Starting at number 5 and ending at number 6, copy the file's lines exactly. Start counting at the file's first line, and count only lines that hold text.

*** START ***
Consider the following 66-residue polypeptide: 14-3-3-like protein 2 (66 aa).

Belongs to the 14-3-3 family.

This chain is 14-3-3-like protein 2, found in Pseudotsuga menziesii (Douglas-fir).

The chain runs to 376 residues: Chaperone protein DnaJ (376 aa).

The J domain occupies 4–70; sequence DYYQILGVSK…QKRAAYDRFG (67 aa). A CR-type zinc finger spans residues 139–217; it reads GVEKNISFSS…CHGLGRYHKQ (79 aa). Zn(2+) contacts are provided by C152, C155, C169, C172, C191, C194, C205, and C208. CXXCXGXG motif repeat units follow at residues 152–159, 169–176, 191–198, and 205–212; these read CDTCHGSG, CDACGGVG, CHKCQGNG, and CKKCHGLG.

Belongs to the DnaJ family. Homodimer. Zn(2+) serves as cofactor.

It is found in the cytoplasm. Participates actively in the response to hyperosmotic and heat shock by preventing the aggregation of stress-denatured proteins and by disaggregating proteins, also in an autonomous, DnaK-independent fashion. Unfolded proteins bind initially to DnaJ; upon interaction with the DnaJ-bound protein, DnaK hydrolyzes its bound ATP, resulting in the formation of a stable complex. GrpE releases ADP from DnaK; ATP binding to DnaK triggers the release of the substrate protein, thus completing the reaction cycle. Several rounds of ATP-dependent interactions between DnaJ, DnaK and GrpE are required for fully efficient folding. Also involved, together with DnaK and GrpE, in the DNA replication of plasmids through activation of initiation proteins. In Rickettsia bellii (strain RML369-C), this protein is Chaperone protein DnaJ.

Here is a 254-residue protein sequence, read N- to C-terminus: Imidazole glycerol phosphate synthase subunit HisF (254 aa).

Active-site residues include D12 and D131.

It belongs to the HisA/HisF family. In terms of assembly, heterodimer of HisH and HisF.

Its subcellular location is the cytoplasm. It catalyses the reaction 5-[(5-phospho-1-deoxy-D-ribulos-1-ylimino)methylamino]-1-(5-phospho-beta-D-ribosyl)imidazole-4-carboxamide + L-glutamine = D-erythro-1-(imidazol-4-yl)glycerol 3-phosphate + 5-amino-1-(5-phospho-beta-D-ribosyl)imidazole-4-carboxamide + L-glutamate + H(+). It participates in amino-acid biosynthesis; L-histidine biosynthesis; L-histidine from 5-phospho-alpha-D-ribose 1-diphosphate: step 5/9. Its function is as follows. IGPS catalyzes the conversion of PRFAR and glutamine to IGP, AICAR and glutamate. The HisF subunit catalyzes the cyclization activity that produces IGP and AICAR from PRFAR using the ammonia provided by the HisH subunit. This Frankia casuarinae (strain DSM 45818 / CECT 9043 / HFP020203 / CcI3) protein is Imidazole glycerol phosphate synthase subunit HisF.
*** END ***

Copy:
The J domain occupies 4–70; sequence DYYQILGVSK…QKRAAYDRFG (67 aa). A CR-type zinc finger spans residues 139–217; it reads GVEKNISFSS…CHGLGRYHKQ (79 aa). Zn(2+) contacts are provided by C152, C155, C169, C172, C191, C194, C205, and C208. CXXCXGXG motif repeat units follow at residues 152–159, 169–176, 191–198, and 205–212; these read CDTCHGSG, CDACGGVG, CHKCQGNG, and CKKCHGLG.

Belongs to the DnaJ family. Homodimer. Zn(2+) serves as cofactor.